The Salt River Project, owners and operators of the Navajo Generating Station, have told the Navajo Nation changes the tribe made to the lease extension for the Arizona coal-fired power plant are unacceptable, according to a report from the Associated Press.
Amendments to the lease include requiring an assurance from plants owners they will not hinder or oppose any claim the tribe would make to water from the upper Colorado River Basin and giving hiring preference to tribal members. SRP Associate General Manager Mike Hummel told the AP it is unlikely the two sides will reach a resolution to keep the power plant running beyond 2019.
The utility stated it cannot agree to support the tribe’s claim to water rights, especially when the extension does not state how much water the Navajo Nation would claim, and that conflicting language in the hiring preferences needs to be cleared up.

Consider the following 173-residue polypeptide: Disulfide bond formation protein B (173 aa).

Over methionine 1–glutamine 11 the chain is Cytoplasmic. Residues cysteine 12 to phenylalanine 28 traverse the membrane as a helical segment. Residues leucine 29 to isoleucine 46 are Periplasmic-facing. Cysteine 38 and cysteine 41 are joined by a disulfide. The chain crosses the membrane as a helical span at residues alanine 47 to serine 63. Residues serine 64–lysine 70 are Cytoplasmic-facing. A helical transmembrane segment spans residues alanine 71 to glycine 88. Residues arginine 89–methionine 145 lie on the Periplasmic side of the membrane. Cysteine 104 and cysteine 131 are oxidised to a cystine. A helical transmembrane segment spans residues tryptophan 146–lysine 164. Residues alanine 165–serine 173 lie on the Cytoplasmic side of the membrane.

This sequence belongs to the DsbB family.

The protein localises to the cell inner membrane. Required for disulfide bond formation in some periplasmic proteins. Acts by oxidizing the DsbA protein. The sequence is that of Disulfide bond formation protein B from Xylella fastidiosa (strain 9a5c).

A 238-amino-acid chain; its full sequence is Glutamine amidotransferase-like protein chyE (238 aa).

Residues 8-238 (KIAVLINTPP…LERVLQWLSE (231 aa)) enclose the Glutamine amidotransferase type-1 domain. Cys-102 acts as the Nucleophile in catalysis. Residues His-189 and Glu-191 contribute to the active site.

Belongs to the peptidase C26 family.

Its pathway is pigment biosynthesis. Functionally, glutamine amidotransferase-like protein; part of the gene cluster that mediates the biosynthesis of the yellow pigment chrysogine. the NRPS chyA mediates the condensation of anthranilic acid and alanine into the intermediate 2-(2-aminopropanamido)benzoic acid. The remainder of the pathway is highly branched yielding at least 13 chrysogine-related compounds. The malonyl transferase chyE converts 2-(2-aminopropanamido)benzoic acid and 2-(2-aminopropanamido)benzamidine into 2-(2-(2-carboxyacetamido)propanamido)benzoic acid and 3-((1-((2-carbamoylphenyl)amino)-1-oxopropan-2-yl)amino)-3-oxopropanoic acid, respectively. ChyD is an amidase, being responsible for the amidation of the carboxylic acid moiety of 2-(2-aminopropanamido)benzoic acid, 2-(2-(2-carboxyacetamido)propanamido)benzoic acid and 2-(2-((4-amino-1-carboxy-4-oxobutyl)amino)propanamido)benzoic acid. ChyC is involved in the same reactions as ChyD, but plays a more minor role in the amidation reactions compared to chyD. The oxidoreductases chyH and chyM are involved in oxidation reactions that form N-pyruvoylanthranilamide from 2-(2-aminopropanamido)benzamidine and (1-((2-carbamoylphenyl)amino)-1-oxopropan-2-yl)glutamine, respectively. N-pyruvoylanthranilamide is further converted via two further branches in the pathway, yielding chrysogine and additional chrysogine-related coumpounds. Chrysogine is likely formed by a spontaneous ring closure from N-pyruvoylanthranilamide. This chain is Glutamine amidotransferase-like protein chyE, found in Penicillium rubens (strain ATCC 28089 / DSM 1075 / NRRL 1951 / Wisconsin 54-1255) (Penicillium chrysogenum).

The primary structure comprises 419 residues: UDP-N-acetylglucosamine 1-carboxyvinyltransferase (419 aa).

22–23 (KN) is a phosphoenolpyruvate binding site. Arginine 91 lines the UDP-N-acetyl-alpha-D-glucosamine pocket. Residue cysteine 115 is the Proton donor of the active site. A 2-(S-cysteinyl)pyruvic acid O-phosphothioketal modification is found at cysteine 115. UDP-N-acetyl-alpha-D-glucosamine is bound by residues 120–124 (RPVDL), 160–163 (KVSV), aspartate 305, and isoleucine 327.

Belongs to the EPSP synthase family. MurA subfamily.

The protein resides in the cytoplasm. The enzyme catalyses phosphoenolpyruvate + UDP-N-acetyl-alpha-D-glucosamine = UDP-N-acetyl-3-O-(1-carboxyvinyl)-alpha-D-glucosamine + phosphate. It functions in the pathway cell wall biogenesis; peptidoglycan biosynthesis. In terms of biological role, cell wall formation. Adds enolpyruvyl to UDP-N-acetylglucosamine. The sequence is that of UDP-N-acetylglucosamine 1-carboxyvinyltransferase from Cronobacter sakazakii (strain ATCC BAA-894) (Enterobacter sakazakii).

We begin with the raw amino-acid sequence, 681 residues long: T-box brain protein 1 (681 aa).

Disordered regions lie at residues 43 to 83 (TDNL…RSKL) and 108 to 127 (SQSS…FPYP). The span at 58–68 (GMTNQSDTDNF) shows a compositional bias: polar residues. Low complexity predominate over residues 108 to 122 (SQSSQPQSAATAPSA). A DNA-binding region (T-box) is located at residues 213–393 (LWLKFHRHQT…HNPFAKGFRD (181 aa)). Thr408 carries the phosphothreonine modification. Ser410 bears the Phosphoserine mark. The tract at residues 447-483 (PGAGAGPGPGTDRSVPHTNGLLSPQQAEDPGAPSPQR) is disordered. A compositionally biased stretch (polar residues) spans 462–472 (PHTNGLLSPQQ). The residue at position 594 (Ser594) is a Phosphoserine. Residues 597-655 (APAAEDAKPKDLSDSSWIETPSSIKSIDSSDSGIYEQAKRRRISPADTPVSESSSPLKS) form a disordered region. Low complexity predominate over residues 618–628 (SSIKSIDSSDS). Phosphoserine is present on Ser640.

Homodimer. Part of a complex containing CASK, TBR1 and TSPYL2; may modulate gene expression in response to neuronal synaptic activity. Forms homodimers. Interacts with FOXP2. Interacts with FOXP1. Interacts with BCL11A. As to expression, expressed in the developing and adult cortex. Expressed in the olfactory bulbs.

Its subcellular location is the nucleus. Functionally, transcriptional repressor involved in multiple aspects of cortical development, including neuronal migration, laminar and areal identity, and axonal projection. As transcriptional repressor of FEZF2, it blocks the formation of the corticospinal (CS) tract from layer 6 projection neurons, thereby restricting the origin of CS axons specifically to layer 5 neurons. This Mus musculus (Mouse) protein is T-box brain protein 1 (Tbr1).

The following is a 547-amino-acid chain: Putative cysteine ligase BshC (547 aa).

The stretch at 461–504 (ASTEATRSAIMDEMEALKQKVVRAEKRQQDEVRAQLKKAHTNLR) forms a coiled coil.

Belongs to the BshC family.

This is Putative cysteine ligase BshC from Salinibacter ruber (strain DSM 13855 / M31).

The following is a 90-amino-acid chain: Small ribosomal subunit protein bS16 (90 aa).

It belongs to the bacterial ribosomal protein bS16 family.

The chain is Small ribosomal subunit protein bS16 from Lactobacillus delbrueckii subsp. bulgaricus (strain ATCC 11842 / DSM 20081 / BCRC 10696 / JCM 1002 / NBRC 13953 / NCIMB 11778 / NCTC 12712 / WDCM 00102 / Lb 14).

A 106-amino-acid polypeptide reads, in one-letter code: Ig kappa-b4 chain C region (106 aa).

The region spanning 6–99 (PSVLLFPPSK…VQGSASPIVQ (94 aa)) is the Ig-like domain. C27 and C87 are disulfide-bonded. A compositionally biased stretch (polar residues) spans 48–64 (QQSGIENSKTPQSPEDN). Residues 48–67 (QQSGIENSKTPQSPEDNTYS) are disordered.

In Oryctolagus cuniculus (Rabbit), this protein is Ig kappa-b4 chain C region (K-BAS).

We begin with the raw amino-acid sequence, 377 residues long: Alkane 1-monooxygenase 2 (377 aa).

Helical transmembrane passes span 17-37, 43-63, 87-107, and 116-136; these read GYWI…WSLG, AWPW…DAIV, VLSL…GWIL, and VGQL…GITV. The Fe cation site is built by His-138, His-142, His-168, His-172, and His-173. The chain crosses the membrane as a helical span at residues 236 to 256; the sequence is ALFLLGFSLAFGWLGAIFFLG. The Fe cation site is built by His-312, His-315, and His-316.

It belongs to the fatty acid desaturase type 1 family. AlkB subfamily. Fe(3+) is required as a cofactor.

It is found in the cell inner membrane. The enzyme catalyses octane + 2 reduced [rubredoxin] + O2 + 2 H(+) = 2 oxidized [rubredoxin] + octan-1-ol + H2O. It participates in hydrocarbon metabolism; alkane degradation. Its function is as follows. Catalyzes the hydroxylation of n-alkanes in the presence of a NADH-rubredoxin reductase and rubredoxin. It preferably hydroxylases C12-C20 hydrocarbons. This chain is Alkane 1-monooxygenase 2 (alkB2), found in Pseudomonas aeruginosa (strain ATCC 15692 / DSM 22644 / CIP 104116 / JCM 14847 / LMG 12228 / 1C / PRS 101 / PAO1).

The lease extension approved by the tribe, which expires in 2044, would also boost yearly payments to the Navajo nation from $3 million to $43 million.
According to the Gallup Independent, Tribal Council Speaker Johnny Naize believes the agreement is workable, and tribal lawmakers will meet in a special session to address the amendment.
Currently, the power plant is owned by the U.S. Bureau of Reclamation, Salt River Project, Los Angeles Department of Water and Power, Arizona Public Co., Nevada Energy and Tucson Electric Power. The city of Los Angeles is attempting to stop use of coal-fired power, however, and reports have stated the city is in negotiations to sell its share of the plant to Salt River Project.
This story was originally published by Power Engineering online. It is republished with permission.